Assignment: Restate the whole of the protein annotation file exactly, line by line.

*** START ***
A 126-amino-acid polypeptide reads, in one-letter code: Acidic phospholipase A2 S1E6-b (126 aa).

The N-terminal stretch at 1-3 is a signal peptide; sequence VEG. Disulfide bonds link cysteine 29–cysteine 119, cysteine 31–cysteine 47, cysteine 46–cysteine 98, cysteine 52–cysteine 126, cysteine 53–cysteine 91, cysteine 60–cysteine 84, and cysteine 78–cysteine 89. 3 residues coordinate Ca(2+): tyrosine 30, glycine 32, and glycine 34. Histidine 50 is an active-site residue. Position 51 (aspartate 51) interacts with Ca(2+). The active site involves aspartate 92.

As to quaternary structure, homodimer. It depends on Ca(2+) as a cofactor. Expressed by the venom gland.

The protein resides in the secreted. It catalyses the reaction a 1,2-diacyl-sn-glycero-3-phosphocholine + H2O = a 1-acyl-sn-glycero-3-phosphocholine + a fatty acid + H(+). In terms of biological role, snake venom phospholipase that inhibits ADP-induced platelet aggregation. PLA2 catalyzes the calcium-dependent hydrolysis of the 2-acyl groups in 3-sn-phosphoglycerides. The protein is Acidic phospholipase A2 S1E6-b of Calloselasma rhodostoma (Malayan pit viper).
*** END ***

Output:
A 126-amino-acid polypeptide reads, in one-letter code: Acidic phospholipase A2 S1E6-b (126 aa).

The N-terminal stretch at 1-3 is a signal peptide; sequence VEG. Disulfide bonds link cysteine 29–cysteine 119, cysteine 31–cysteine 47, cysteine 46–cysteine 98, cysteine 52–cysteine 126, cysteine 53–cysteine 91, cysteine 60–cysteine 84, and cysteine 78–cysteine 89. 3 residues coordinate Ca(2+): tyrosine 30, glycine 32, and glycine 34. Histidine 50 is an active-site residue. Position 51 (aspartate 51) interacts with Ca(2+). The active site involves aspartate 92.

As to quaternary structure, homodimer. It depends on Ca(2+) as a cofactor. Expressed by the venom gland.

The protein resides in the secreted. It catalyses the reaction a 1,2-diacyl-sn-glycero-3-phosphocholine + H2O = a 1-acyl-sn-glycero-3-phosphocholine + a fatty acid + H(+). In terms of biological role, snake venom phospholipase that inhibits ADP-induced platelet aggregation. PLA2 catalyzes the calcium-dependent hydrolysis of the 2-acyl groups in 3-sn-phosphoglycerides. The protein is Acidic phospholipase A2 S1E6-b of Calloselasma rhodostoma (Malayan pit viper).